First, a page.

By Kristine Wong

According to data from the Regional Monitoring Program, common coatings and repellants used in textiles for clothing and furniture are sticking around in San Francisco Bay water, sediment, and wildlife. “The reason for the lack of declines is not clear,” says researcher Meg Sedlak of the San Francisco Estuary Institute.  Some early environmental offenders in this line of fluorinated chemicals (PFASs) have been banned, including one used in the cookware coated with Teflon. “In 2006 and 2009, the levels of some PFAS we found in Bay cormorant eggs were among the highest observed concentrations in the world,” says Sedlak. In January 2017, the California Department of Toxic Substances Control held a one day workshop to share knowledge about PFASs. “We were able to bring all these players together and have an actual dialogue,” says Dr. Simona Balan with the Safer Consumer products program.  Players agreed that some of the PFASs (with longer chemical chains) needed to be phased out.

Read More

Non-Sticks Stick Around

By Kristine Wong

According to data from the Regional Monitoring Program, common coatings and repellants used in textiles for clothing and furniture are sticking around in San Francisco Bay water, sediment, and wildlife. “The reason for the lack of declines is not clear,” says researcher Meg Sedlak of the San Francisco Estuary Institute.  Some early environmental offenders in this line of fluorinated chemicals (PFASs) have been banned, including one used in the cookware coated with Teflon. “In 2006 and 2009, the levels of some PFAS we found in Bay cormorant eggs were among the highest observed concentrations in the world,” says Sedlak. In January 2017, the California Department of Toxic Substances Control held a one day workshop to share knowledge about PFASs. “We were able to bring all these players together and have an actual dialogue,” says Dr. Simona Balan with the Safer Consumer products program.  Players agreed that some of the PFASs (with longer chemical chains) needed to be phased out.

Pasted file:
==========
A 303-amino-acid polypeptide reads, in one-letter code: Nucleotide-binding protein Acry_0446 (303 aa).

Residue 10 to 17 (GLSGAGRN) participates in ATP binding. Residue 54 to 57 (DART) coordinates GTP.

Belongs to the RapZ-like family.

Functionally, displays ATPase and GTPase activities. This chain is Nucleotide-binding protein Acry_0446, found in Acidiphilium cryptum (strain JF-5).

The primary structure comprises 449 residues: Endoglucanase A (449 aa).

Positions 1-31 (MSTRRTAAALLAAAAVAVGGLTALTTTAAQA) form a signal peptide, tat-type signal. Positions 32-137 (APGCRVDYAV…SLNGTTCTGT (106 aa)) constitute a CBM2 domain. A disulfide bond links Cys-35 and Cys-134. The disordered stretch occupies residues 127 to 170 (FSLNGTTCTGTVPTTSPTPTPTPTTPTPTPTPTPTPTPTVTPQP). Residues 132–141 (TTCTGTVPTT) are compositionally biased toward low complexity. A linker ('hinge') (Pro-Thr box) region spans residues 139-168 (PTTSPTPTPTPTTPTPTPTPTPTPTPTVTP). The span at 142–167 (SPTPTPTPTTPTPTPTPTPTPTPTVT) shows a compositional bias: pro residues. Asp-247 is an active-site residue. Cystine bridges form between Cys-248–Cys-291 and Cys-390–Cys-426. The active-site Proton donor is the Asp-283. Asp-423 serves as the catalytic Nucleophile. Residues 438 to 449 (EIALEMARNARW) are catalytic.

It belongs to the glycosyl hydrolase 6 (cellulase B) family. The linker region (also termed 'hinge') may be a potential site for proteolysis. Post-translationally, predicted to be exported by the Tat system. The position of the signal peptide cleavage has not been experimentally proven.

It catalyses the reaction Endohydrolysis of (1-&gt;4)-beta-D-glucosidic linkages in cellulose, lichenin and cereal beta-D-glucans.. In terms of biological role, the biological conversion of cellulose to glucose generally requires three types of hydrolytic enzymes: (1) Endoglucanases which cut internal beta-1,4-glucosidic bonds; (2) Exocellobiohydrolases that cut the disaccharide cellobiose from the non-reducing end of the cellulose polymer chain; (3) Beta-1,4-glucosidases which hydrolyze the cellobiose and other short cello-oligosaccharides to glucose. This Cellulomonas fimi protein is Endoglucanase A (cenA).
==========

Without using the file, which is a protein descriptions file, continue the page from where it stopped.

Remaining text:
Read More

About the author

Kristine Wong is an independent multi-media journalist who has worked in environmental justice and public health organizations. She specializes in reporting on green tech, energy, the environment, food, sustainable business, culture, and health.